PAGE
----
Academia, like every part of our society, has a race problem. Today, I’m joining in the effort to change that by taking a break from business as usual and examining the issues facing my Black colleagues and what I can do to change them. I encourage you to do the same, and if you stick around, I’ll give you some ways to help!
The Current State of Affairs
Physics and engineering struggle across the board with diversity. According to a 2020 report from the American Physical Society (APS, home to my professional society, the Division of Fluid Dynamics, or DFD), my society’s membership is currently about 14% female. That’s actually an improvement over 3 years ago, when we were all of 11% female. APS doesn’t even publish unit-level statistics on racial and ethnic minorities, though they do report statistics for minorities across physics as a whole.
Only 3-4% of bachelor’s degrees awarded in physics or engineering go to Black graduates. At the graduate level, the statistics are even grimmer. Only about 100 Black women total have earned PhDs in physics. And studies have made it clear that the issues standing in the way of Black physicists and engineers are largely systemic and beyond their personal control. The problem is not that Black physicists and engineers are less capable; it’s that they face systemic and structural obstacles that make it harder to succeed. Those include isolation, frequent microaggressions, fewer role models and mentors, and implicit bias.
Working Toward Change
As someone without an academic institution, I’m somewhat limited in my capacity to change the culture there. I have no say in hiring or tenure decisions. (If you are at a university, here are some resources that may help you create change.)
But my work does play an important role in increasing visibility for minorities in physics in engineering, including African Americans. To that end, I pledge to redouble my efforts to feature the voices and work of Black fluid dynamicists.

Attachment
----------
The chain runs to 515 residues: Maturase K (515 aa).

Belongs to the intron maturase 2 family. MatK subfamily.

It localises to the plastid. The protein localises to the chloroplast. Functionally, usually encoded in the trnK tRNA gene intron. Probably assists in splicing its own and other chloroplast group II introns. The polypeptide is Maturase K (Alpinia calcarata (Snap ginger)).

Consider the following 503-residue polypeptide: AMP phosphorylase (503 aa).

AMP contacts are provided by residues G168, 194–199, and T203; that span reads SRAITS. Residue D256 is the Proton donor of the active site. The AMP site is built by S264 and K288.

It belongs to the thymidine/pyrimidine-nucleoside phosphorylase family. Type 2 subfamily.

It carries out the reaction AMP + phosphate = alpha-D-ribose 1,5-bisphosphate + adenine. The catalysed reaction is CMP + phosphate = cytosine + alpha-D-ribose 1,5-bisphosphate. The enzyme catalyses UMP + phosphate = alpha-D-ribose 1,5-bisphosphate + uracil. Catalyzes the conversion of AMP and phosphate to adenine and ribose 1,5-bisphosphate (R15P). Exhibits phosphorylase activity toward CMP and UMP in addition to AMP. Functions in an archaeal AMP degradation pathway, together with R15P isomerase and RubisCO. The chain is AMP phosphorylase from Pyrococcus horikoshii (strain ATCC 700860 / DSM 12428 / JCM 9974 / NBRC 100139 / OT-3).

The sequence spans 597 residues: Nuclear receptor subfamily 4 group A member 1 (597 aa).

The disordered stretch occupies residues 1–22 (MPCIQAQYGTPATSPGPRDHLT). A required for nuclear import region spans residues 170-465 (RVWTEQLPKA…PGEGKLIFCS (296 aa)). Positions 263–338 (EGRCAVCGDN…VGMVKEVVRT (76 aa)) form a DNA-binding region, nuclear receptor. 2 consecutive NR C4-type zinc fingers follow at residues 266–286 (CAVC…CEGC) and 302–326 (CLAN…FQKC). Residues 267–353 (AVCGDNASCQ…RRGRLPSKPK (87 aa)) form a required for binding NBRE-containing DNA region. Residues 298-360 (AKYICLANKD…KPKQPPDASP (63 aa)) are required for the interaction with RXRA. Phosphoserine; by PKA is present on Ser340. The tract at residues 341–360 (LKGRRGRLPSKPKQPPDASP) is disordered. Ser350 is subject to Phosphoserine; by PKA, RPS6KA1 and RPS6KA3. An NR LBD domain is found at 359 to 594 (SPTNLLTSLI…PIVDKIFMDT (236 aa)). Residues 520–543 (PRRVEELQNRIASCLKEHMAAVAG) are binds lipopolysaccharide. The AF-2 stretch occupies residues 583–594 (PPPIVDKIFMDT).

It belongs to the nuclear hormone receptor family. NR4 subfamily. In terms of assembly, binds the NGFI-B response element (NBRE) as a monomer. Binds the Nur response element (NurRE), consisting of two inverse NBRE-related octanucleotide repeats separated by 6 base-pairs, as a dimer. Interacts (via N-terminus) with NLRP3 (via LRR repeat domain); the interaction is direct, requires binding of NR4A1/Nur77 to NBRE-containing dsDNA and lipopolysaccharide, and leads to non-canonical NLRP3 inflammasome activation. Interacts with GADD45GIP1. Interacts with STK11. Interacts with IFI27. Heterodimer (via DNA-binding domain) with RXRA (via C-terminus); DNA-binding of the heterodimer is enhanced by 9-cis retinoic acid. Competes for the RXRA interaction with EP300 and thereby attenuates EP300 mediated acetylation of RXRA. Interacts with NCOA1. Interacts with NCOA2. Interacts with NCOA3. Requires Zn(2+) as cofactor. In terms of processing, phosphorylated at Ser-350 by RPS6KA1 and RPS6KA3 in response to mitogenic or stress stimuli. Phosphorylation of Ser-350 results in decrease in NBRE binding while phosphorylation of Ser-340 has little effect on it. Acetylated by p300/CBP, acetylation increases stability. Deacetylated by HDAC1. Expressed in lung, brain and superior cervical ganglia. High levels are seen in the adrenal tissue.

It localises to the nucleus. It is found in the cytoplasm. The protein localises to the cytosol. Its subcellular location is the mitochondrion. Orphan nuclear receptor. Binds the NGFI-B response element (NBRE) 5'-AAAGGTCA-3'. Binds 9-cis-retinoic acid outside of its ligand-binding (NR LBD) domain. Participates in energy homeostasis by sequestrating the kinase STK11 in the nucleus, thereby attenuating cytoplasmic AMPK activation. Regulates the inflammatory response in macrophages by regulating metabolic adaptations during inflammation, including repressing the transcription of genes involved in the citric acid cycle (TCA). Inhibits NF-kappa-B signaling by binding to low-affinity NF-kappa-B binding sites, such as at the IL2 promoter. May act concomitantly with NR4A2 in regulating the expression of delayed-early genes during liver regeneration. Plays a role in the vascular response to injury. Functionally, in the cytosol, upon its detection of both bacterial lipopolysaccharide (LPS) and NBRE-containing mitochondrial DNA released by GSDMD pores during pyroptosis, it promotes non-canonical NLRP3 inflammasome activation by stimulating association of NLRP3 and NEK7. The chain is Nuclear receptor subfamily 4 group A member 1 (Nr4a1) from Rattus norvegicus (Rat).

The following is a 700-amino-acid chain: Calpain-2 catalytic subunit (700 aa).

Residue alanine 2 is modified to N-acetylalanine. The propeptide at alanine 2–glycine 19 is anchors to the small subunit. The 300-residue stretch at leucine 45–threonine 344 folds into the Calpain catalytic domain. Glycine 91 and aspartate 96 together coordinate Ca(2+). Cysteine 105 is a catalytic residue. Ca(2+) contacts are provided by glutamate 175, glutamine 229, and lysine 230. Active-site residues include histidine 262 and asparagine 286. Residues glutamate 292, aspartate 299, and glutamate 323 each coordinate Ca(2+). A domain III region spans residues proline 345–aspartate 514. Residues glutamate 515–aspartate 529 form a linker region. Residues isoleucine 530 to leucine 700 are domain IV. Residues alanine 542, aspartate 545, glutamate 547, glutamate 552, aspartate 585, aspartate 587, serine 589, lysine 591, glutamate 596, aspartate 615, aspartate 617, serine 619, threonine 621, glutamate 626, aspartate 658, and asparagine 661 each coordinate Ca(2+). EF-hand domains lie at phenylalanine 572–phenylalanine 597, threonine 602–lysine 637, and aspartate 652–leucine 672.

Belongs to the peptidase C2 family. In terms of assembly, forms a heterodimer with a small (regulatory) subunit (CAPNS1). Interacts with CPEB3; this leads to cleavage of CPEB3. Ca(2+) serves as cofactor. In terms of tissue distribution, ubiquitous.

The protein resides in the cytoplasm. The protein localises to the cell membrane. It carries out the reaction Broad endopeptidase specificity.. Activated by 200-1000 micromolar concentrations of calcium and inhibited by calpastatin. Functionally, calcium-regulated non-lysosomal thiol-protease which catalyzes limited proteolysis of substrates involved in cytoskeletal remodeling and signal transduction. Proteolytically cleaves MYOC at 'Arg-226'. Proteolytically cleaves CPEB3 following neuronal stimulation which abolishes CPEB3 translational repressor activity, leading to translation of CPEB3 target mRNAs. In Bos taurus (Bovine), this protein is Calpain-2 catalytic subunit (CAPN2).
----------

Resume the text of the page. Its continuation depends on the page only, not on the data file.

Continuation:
I also want to support organizations that help Black physicists and engineers like the National Society of Black Physicists, the National Society of Black Engineers, and African American Women in Physics. And this is where you can help! For the next month, I will donate all of my proceeds from the sales of FYFD merchandise to these organizations. Moreover, I will personally match those proceeds with my own donation (up to $500). So if you’ve been thinking about grabbing a t-shirt or some stickers to share your love of fluid dynamics, now’s a great time!
Final Thoughts and More Resources
It’s important to recognize that #ShutDownSTEM is about more than one day. It’s about making a sustained commitment to eliminate anti-Black racism in STEM and academia. To that end, I include here some useful resources, both on general anti-racism efforts and on academic ones in particular. I hope you’ll join me in making our field more diverse and inclusive.
Meet Some Black Physicists, Engineers, and Fluid Dynamicists
This list is in no way comprehensive, but I want to highlight some of the amazing Black folks who have and are working in these fields. Have recommendations for more? Let me know in the comments or on Twitter.
- AAAS If/Then Ambassadors
- #BlackinSTEM, #BlackintheIvoryTower, #BlackintheIvory
- Erika Anderson
- Lance Collins (Google Scholar)
- John Dabiri (Google Scholar; on FYFD and FYFD YouTube)
- Dennice Gayme (Google Scholar; on APS News)
- Sydney Hamilton
- Erika J
- Mary Jackson (see Hidden Figures, Publications)
- Joseph A Johnson III (Google Scholar)
(Featured image credit: #ShutDownSTEM)